Google Agrees to Hand Over Data to EU Regulators

By Stephanie Berrong

Google has agreed to hand over data to European regulators, which the company says it accidentally collected from private WiFi internet connections, according to the Financial Times.

The company’s Chief Executive Officer Eric Schmidt told the news outlet that Google would initially give the information to data protection authorities in Germany, France, and Spain.
In recent weeks the company admitted it had accidentally collected information sent over unsecured wireless networks in homes it had photographed for its "Street View" service. To provide the Street View service, company cars drive down streets in cities and towns worldwide and photograph houses and buildings along the way.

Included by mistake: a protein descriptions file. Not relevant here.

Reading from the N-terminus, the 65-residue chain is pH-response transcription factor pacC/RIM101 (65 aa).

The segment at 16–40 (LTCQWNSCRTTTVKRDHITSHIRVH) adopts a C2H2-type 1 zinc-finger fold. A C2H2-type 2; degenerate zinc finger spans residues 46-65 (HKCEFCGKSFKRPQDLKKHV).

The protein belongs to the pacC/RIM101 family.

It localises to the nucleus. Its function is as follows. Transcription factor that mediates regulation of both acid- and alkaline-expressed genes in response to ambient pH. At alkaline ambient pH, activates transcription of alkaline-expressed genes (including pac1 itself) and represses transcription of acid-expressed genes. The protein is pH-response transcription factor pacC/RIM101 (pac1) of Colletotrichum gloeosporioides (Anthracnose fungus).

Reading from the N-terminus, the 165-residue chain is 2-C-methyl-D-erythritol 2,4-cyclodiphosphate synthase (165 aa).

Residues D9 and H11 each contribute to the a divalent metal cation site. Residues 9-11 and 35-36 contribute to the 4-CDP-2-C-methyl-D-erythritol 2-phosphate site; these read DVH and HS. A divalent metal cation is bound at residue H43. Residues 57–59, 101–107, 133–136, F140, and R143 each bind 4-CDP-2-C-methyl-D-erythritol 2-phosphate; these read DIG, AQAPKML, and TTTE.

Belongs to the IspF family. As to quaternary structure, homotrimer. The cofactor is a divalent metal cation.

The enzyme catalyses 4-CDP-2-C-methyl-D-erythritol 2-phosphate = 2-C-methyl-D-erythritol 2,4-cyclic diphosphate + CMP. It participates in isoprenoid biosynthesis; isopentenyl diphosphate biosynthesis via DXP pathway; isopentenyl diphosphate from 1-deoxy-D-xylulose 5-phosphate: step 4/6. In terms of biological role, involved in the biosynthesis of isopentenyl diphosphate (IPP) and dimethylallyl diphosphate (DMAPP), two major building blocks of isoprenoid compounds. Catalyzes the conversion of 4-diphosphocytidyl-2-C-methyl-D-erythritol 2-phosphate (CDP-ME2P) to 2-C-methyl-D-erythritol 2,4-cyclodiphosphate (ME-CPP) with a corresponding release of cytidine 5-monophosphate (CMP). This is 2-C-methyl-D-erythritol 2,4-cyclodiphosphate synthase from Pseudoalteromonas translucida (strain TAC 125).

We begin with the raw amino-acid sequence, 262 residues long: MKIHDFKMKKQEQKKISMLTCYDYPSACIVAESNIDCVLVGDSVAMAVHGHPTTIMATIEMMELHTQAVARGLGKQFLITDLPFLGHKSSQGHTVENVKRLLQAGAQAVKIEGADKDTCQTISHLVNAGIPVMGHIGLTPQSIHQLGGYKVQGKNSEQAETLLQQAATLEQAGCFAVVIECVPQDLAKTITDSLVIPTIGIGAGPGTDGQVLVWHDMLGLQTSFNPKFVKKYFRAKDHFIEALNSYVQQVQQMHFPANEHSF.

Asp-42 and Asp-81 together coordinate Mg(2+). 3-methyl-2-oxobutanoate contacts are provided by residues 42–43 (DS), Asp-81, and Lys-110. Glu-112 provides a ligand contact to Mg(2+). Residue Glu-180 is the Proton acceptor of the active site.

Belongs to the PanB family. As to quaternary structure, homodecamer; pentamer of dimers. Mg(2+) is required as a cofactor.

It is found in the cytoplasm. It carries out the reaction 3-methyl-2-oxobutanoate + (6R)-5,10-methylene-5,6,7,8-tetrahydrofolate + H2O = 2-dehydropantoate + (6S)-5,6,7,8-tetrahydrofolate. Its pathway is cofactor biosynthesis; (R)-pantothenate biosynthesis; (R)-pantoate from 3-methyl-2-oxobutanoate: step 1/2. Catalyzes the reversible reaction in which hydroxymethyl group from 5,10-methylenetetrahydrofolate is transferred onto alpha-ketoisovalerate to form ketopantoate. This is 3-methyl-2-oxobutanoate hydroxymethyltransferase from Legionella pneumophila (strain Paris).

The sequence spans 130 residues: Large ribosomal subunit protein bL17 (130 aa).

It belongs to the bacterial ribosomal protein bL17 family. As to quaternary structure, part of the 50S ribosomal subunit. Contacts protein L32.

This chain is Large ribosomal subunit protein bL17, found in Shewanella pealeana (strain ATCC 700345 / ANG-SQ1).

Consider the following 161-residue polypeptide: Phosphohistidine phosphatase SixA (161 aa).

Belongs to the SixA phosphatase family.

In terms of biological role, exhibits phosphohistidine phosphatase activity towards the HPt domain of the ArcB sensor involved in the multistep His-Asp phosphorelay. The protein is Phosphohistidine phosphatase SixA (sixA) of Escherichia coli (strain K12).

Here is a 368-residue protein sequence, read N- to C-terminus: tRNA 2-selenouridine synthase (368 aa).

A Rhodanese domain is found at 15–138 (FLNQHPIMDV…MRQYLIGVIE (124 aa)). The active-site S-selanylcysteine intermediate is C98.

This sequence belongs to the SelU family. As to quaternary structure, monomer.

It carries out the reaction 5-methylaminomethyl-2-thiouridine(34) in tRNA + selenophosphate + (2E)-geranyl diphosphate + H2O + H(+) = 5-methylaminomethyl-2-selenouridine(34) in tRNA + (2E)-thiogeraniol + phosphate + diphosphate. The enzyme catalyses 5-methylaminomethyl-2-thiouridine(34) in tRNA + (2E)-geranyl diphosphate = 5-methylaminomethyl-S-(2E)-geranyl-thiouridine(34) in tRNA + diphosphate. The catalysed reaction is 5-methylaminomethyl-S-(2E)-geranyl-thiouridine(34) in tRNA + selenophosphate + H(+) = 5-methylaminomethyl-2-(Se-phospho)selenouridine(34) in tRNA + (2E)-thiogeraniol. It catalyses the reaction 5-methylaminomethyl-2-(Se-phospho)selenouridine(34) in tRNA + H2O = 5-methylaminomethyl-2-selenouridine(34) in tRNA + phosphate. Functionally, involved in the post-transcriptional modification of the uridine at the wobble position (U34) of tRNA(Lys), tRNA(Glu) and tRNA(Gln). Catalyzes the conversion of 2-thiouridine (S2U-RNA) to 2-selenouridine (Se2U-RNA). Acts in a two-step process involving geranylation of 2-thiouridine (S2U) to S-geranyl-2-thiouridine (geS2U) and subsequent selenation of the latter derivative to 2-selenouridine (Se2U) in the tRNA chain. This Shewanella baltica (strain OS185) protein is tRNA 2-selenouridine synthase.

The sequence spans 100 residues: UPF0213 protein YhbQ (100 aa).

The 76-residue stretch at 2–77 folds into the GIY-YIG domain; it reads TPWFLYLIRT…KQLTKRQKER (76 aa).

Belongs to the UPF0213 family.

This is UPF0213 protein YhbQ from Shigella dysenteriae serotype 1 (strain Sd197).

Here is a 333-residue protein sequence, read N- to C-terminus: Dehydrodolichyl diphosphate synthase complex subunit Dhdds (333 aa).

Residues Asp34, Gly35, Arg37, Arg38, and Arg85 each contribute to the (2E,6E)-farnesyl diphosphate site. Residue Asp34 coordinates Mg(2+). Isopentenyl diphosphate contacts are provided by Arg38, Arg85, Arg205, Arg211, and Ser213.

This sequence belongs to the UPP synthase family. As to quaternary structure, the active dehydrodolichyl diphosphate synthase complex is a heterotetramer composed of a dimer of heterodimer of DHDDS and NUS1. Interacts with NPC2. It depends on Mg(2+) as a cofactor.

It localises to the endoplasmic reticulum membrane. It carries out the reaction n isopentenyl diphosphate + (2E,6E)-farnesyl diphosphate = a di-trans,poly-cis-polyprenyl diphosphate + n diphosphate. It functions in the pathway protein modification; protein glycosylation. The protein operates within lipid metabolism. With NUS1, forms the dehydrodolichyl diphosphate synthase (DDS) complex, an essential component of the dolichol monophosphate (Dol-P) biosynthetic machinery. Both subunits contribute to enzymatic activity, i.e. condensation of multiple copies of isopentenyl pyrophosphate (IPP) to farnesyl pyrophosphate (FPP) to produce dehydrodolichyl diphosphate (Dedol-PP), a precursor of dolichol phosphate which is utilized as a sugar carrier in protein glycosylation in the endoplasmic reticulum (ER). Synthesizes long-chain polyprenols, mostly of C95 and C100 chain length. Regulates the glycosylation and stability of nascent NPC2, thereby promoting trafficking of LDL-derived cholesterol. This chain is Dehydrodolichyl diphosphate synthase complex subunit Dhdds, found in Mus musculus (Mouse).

(For more on Google data collection habits, see this review of Googling Security: How Much Does Google Know About You from the March 2010 issue of Security Management.)
The cars also collected data from wireless networks that were not secured in the homes in order “to pinpoint addresses for people using Google’s location services,” the Financial Times reported earlier this month. Google said it recently discovered that it also had been inadvertently collecting snippets of e-mails and other internet activity within those homes due to a programming error.
The Financial Times quoted Schmidt saying, “We screwed up. Let’s be very clear about that. If you are honest about your mistakes it is the best defence for it not happening again.”
Schmidt said the company would conduct an internal review into all its privacy practices, checking all of the codes related to collecting data and reveal the results within the next month.

♦ Photo of Google's Eric Schmidt by The Alieness GiselaGiardino²³/Flickr


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